Unlike synthetic or down fill, wool isn’t light or lofty, doesn’t compress into a tiny volume, and is difficult to clean (the Pendelton listed above is dry clean-only).
The final insulation alternative to consider is fleece, which may be found in the ENO FieldDay and REI Co-op Flannel/Fleece blankets above. Comfort and affordability are the main advantages here: Fleeces has a naturally soft and pliable feel that is less expensive than most synthetic and down insulations.
The fleece is not as light or compressible as the competition, and it falls short of synthetics in wind and wet-weather protection. Fleece blankets are also thinner than most other options, with little to no warmth (they’re fine for summertime use or as a supplement to a good sleeping bag). However, fleece blankets can provide some level of comfort for campers who don’t want to give up comforts.
The majority of the camping blankets on this list provide adequate coverage for most average-sized persons, but some are larger than others. The Nemo’s Puffin blanket is one to remember at 85 inches long by 55 inches wide (roughly the size of a queen-sized bed), making it simple to fully wrap around your shoulders and body. Rumpl’s Original Puffy Blanket, on the other hand, is smaller at 75 x 52 inches, but we’ve had no problems with coverage.
The Kelty Bestie is one of the narrower choices on our list, with just 42 inches at the shoulders (it’s about 75.6 in long). It’s considerably more difficult to wrap around your upper body to trap heat than other models due to its narrow dimensions. If you’re taller or have a wider physique, these details may be significant.
Double (Two-Person) Blankets
For couples or significant others who like to camp together frequently, a larger double sleeping blanket such as Therm-a-Rest’s Argo, which measures 78 inches long by 72 inches wide and provides plenty of coverage for two, might be worth considering. Rumpl also makes two-person versions of many of their popular products, including the Original Puffy, NanoLoft Puffy, and Down Puffy (their Featherlite is only available in one-person).
Finally, double blankets have their allure for people who like to go out with a partner or appreciate the additional coverage while sleeping, but they are generally heavier, less compressible, and more expensive than one-person models. A camping blanket is a personal item and a single-sized version is all you need in most circumstances—whether you’re relaxing by the fire, sitting on a tailgate, or cocooned on your porch.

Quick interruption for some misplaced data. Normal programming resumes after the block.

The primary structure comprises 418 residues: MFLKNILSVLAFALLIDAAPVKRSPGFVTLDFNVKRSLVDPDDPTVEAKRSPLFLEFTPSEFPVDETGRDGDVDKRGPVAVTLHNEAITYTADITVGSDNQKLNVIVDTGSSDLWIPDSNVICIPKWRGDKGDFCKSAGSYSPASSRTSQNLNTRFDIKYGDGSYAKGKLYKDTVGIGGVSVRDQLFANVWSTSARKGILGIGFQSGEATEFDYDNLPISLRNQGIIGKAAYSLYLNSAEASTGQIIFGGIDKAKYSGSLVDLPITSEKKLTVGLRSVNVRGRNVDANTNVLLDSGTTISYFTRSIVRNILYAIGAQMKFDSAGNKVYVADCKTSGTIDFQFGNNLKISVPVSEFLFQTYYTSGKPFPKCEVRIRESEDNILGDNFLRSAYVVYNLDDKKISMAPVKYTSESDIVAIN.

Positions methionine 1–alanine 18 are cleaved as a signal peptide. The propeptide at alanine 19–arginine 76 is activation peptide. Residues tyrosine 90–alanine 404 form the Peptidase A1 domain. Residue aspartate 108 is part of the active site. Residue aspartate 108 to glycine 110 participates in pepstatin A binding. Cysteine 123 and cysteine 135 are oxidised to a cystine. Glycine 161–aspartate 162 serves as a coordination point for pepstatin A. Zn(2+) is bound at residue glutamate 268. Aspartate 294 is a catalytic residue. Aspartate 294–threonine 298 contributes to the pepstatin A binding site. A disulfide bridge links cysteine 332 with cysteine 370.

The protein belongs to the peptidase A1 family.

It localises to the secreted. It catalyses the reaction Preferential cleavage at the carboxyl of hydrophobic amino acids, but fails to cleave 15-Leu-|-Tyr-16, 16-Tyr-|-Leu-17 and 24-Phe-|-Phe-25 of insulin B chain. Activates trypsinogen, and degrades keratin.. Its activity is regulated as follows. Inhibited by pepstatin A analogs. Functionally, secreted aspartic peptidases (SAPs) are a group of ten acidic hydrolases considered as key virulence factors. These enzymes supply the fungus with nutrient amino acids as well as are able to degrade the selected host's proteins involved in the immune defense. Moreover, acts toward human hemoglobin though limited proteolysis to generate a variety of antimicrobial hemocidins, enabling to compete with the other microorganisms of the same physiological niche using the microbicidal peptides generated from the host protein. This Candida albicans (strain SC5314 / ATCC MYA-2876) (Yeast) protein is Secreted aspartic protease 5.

Camping blankets come in a wide range of warmth, ranging from thin and lightweight fleece designs to hefty down-insulated ones. However, taking a look at the specifications alone may be difficult. Given their more casual demeanor, most blanket manufacturers don’t provide fill weight (which indicates how much down is in a given blanket), and even the synthetic choices lack a g/m2 spec.
Comfort is highly subjective, but there are noteworthy distinctions in hand feel between low-cost and premium variants. For instance, Kelty’s Bestie costs just $30 yet uses materials that have a less soft, luxurious feel than more costly options such as Rumpl’s Original Puffy (we all three and it’s telling that we reach for the Rumpl and Nemo most frequently). Down tends to be cozier and loftier in general, with higher-fill-power varieties (like the 800-fill in Rumpl’s Featherlite) having impressive loftiness and a pillowy-soft feel.
Fleece is also extremely soft and flexible, but blankets like the REI Co-op Flannel/Fleece and ENO FieldDay are thin and lack warmth. Wool patterns like the Pendleton Yakima, on the other hand, are highly comfy but lack the cozy feel of synthetics or down. The lesson here is that spending more money generally translates to greater comfort, but where you choose to draw the line is purely a matter of personal choice.
Weight and Packability
Unless you’re taking your camping blanket with you on a future backpacking or bikepacking expedition, weight and packability are of little importance. That said, there is a significant range among models, and certain camping blankets are significantly smaller and less cumbersome to carry around than others. For reference, Rumpl’s premium Featherlite weighs only 1 pound and fits into the size of a big burrito when packed.
On the other hand, burly wool and waterproof constructions like the Pendleton Yakima and YETI Lowlands easily weigh more than 5 pounds and take up a lot of room in your duffel bag, gear bin, or vehicle. The majority of choices fall somewhere in the middle (1-2 lbs. and approximately the size of a bread loaf), which is perfectly manageable for most applications.
Shell Thickness (Denier) and Durability
The majority of camp blankets have a shell fabric that protects the insulation, and the denier (technically the thickness of each thread) of this fabric is measured. And the models on our list range from 10 to 75 denier (“D” for short).
At the other extreme is the Rumpl Featherlite, a lightweight design with a ten-denier shell that’s worryingly thin and prone to tears and snags from trees, rocks, and pets (and definitely kids too). These blankets are incredibly light and packable, but the loss in durability is a significant disadvantage.